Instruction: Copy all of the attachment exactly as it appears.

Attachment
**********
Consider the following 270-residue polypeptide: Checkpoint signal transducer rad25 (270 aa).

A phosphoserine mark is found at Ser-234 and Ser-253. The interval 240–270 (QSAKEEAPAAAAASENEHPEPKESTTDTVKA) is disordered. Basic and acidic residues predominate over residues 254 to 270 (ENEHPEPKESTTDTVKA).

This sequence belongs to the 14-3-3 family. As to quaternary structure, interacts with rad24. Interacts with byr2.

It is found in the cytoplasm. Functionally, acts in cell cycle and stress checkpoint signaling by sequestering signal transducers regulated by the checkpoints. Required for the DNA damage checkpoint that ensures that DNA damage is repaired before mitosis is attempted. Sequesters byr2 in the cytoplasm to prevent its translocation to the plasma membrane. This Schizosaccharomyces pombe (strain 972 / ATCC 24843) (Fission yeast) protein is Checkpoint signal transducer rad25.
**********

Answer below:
Consider the following 270-residue polypeptide: Checkpoint signal transducer rad25 (270 aa).

A phosphoserine mark is found at Ser-234 and Ser-253. The interval 240–270 (QSAKEEAPAAAAASENEHPEPKESTTDTVKA) is disordered. Basic and acidic residues predominate over residues 254 to 270 (ENEHPEPKESTTDTVKA).

This sequence belongs to the 14-3-3 family. As to quaternary structure, interacts with rad24. Interacts with byr2.

It is found in the cytoplasm. Functionally, acts in cell cycle and stress checkpoint signaling by sequestering signal transducers regulated by the checkpoints. Required for the DNA damage checkpoint that ensures that DNA damage is repaired before mitosis is attempted. Sequesters byr2 in the cytoplasm to prevent its translocation to the plasma membrane. This Schizosaccharomyces pombe (strain 972 / ATCC 24843) (Fission yeast) protein is Checkpoint signal transducer rad25.